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The Philadelphia Story Criterion Blu-ray Review


“The Philadelphia Story” will appeal to fans of screwball comedies.

Based on a stage play, George Cukor’s 1940 film “The Philadelphia Story” revolves around a socialite (Tracy) who is on the verge of getting married again to a wealthy man named George. In order to get a certain level of revenge against Tracy, her ex-husband Dexter essentially blackmails Tracy and teams up with a photographer (Elizabeth) and a writer/author (Mike) to cover the wedding. Amidst all the hullabaloo, Tracy finds herself caught in a romantic triangle with George, Mike, and even her ex Dexter. What will happen on her wedding day? That would be telling.

When I first saw “The Philadelphia Story” years upon years ago, I didn’t truly understand why it is often cited as one of the cinematic greats. While the cast is first rate (I’ll get to that in a bit), I felt disconnected to the stagey screwball comedy about socialites, family, and a love triangle. Revisiting the film again with this Criterion Blu-ray release, I have to say my opinion of the film has not changed.

I suppose if you’re a fan of the screwball comedy genre, there’s a lot to admire about “The Philadelphia Story.” I can see why viewers get caught up in the character dynamics and the snappy dialogue (of which there is a lot of). For whatever reason, however, I’ve never been drawn to the talky comedy subgenre. Not only does it feel old fashioned (which isn’t a bad thing in general), but these type of romantic comedies are so overly familiar by now that they have lost the magic they may have once had. Yes, the “happy ending” here does feel satisfying and earned, but the road to that ending is more than a little meandering and thin in the story department. It’s not an eventful movie by any means which I think hurts the script in the long run.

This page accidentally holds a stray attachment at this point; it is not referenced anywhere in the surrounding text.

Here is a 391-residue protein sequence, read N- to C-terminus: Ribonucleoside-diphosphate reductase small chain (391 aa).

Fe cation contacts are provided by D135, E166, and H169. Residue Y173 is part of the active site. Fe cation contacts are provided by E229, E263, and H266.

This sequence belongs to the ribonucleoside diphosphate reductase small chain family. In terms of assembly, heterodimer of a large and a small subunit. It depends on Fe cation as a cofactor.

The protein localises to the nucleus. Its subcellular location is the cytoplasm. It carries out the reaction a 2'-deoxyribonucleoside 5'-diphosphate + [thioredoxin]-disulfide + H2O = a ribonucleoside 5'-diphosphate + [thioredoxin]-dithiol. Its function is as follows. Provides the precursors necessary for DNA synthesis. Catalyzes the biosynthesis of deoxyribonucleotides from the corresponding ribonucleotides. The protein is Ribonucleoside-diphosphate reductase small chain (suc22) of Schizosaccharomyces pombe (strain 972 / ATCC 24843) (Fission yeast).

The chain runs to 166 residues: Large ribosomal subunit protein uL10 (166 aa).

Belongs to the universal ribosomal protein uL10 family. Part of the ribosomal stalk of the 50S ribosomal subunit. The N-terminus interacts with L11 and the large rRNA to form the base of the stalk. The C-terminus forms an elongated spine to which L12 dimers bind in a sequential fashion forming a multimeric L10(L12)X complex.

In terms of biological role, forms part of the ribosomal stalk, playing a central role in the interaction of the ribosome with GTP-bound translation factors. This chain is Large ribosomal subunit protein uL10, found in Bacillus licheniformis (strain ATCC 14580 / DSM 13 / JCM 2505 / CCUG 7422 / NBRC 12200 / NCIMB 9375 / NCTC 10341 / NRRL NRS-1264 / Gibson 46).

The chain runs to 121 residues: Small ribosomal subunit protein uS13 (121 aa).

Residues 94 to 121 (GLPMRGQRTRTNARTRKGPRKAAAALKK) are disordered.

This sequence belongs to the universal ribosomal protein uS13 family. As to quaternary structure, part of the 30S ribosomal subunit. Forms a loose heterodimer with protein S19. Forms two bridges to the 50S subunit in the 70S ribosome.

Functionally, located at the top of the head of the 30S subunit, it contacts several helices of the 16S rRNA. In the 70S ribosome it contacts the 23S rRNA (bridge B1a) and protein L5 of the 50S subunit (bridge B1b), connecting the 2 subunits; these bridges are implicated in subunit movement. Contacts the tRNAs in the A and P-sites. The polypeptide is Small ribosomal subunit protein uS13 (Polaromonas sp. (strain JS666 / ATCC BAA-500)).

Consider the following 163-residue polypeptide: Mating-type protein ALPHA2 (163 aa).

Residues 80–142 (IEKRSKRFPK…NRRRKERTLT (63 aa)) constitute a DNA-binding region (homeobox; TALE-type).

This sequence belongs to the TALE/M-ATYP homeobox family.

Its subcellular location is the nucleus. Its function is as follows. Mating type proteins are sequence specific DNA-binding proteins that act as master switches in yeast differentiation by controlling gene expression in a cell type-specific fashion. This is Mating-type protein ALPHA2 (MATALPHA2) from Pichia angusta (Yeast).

If there’s one thing everyone can agree on it’s that “The Philadelphia Story” has a cast for the ages. It has often been said that ‘Story’ was Hepburn’s comeback vehicle and it’s not hard to see why. She’s delightful here. It should come as no surprise that 2 of the very best actors of all time (Cary Grant and James Stewart) are excellent here as well. There is such great on screen chemistry with the three leads. No one ever tries to one up the other. While not a household name, it needs to be said that Ruth Hussey (who plays Elizabeth) is equally superb here (she even earned a well deserved Academy Award nomination for her role).


Presentation: 1.37:1 1080p. How does it look? The 4K digital restoration does not disappoint. This is a nice clean transfer. It is arguably the best the film has ever looked.

Audio Track: Uncompressed Mono. How does it sound? A quality Mono track that is free of pops and crackles.

Extras: “The Philadelphia Story” trailer, a booklet featuring photos, credits, and an essay by writer/author Farran Smith Nehme, a demo of the restoration, a radio drama of “The Philadelphia Story,” separate appearances of George Cukor and Katharine Hepburn on “The Dick Cavett Show,” a 19 minute documentary about Hepburn’s career titled “A Katharine Hepburn Production,” a featurette on the character of Tracy Lord and what inspired her titled “In Search Of Tracy Lord,” and an informative commentary by film historian Jeanine Basinger that really breaks the film down.

November 14, 2017 - Posted by | Blu-Ray review | , , , ,

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